KE = 2 (66.22kg)(1.504m/s)
K E = 74.90 J
Kidder-Buell, King, Klinge, Marr 13

(Liz)
Frequency: 1.54 steps/second

Kinetic Energy: 68.60 J


d (m)
v = t (s)
7.03 m
v = 5s
v = 1.406 m/s
1 2
KE = 2 mv
1 2
KE = 2 (69.40kg)(1.406m/s)
K E = 68.60 J

(Reference Tables 1.1 and 1.2)


After performing basic calculations, we were able to derive a predictive model that predicts frequency:
f=(m[kg])/(23(h[m])
It works by plugging in an individual’s mass and height and retrieving the frequency as an output. The
model is most likely not very accurate as we used the averages of only four people. Also, our range of age
among test subjects was very small, so this model is likely even less reliable when used to calculate the
step frequency of a person with large age variance. We found this model by graphing regressions of
weight vs. height and weight v frequency, and comparing the lines. We took basic observations in an
attempt to deduct the best method of formulating a predictive model. After this we made a table of our
weights, height, and frequency and compared the data. We multiplied frequency by height, and divided
our weight by that product. We averaged the quotients of that function to find our constant K to be about
Kidder-Buell, King, Klinge, Marr 14

20. This equation allows us to predict the number of steps each subject took in one second, however we
were unable to measure it accurately to allow us to determine if our equation is accurate.

(Reference Table 1.3) (L = leg length (m))


Height = L(1.64 steps/s) − 0.0153
We are able to predict the height of someone by using their leg length and multiplying it by the average
frequency. We then subtracted a constant, 0.0153, that was derived from the average standard deviation
between all of our heights. This worked with Liz, who has a leg length of 1.08m and a height of 1.76m,
and Ben, who has a leg length of 1.09m. The equation was slightly off with the predicted heights of
Austin and Dean; it added an inch to Austin’s height and subtracted one from Dean’s. This may be
because the measurements taken of the subjects’ legs is slightly off for these two subjects. Overall, this
model equation is able to predict the height of a subject with a deviation of about one inch.

Discussion
Our data was inconsistent. Austin was the shortest person in our group, 168 centimeters, but he walked
the second farthest length. Liz was the second shortest person, and she walked the second shortest length
without the backpack, and the shortest length with it. Ben was the second tallest person, at 177
centimeters, and he walked the farthest in both trials. Dean was the tallest in the group, at 183
centimeters, and he walked the shortest length without the backpack, but with it, he walked the second
shortest. The person who took the least steps per second walked the shortest distance, but the reason for
this was unclear to us. Our data did not seem to correspond to height or weight. It may have been related
to stride length. We should have done more trials with each person. We conducted three tests with each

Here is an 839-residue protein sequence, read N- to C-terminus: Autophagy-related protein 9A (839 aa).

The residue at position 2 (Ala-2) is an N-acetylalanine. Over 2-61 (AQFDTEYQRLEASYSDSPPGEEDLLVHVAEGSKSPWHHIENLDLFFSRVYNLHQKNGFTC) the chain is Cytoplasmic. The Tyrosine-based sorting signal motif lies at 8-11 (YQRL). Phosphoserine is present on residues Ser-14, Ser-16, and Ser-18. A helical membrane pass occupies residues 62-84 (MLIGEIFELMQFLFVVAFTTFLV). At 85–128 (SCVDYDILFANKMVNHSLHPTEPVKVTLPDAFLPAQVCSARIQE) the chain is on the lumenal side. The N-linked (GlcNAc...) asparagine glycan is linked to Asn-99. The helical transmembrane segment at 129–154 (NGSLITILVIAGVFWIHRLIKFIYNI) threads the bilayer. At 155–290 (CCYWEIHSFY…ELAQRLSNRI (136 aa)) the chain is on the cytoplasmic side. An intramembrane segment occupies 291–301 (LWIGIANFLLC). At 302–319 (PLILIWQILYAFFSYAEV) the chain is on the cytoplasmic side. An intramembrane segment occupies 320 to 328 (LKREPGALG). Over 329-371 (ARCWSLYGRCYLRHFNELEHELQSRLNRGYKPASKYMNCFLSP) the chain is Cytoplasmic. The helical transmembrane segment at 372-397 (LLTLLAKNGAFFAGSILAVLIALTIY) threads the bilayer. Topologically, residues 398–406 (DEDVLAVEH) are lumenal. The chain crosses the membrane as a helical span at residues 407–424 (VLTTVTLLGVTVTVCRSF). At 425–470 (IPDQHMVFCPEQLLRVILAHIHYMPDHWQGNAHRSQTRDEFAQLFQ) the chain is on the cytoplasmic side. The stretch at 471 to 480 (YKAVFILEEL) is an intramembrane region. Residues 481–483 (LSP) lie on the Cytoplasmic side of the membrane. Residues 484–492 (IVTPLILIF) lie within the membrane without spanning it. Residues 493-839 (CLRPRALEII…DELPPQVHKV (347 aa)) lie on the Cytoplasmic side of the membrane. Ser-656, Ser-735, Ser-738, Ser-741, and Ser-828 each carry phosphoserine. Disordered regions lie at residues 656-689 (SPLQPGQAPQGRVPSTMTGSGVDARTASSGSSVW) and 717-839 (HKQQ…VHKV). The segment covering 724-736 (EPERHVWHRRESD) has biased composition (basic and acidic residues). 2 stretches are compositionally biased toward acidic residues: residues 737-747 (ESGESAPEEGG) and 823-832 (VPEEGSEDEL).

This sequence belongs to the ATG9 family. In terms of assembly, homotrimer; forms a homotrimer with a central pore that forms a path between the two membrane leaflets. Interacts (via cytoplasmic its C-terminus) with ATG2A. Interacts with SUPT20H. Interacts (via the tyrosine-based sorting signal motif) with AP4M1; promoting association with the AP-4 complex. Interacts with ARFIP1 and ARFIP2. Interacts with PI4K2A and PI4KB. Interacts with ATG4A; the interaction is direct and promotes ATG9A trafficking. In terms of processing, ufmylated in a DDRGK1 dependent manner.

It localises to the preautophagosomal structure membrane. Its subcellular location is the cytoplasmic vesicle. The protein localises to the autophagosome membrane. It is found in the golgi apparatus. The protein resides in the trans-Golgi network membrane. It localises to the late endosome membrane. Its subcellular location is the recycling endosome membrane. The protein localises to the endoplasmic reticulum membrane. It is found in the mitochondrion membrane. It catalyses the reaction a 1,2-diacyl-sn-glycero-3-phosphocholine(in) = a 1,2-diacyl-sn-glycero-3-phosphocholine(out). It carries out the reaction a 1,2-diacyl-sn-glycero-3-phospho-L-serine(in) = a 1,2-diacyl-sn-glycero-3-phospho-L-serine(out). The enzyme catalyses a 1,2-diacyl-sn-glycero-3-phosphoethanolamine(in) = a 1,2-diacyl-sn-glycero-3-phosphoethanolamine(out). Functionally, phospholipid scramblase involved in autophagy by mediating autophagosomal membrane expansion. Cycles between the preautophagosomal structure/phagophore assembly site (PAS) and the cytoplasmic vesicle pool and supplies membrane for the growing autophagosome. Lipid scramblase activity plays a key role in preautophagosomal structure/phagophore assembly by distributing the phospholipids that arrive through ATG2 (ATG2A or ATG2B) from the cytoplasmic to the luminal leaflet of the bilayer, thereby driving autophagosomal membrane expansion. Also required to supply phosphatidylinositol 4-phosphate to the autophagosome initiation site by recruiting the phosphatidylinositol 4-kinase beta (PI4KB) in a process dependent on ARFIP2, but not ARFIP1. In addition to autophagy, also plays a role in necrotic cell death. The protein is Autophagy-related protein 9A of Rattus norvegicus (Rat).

subject, but should have done it a few more times in order to determine whether or not our data was
accurate. We only measured our subjects’ height, weight, shoe size, and the distance they walked in 10
steps. Because our data didn’t correspond with our results, this means we should have measured more to
try to figure out what determines the gait. We could have measured stride, how long their foot is on the
ground, and their waist circumference. In the future, we will conduct more tests, with more subjects, and
will collect more data from each subject before the tests. Our predictive model was very accurate despite
the inconsistent data we collected. Although we were unable to figure out what determines the gait
frequency of each subject, it was correct because we were able to find the height of the subjects using our
predictive equation.

Conclusion
In the end,we were unable to conclude what determines gait frequency of someone because the data that
we gathered was very inconsistent in terms of our height, weight, and shoe size. We conducted multiple
tests with and without us wearing a backpack. We were able to create an equation that predicts height,
f=(m[kg])/(23(h[m]), because the data required to determine this was simple to record and we did so in a
uniform fashion. Our group worked well together when conducting the trials. We communicated with one
Kidder-Buell, King, Klinge, Marr 15

another other well and used our resources to benefit us. We learned that very specific data is hard to
obtain consistently, especially with the measuring devices we had access to. Finding an equation for the
height of the subject was one of the main challenges for we had. We learned that different variables
coming together with one or more constants can determine the height of the subject. Our equation works
but with a minute amount of inaccuracy.

References
Tronconi, Claudio. “Gait Analysis.” ​STEM Engineering​, Mr. Tronconi,
sites.google.com/students.nusd.org/stemse/unit-2/u2-gait-analysis?authuser=2.

Chrystian Vieyra. ​Physics Toolbox Accelerometer.​ Vieyra, October 5, 2018. Version 1.3.3.
Knight, Randall Dewey, et al. ​College Physics: a Strategic Approach.​ Pearson, 2018.

Appendix
See results section.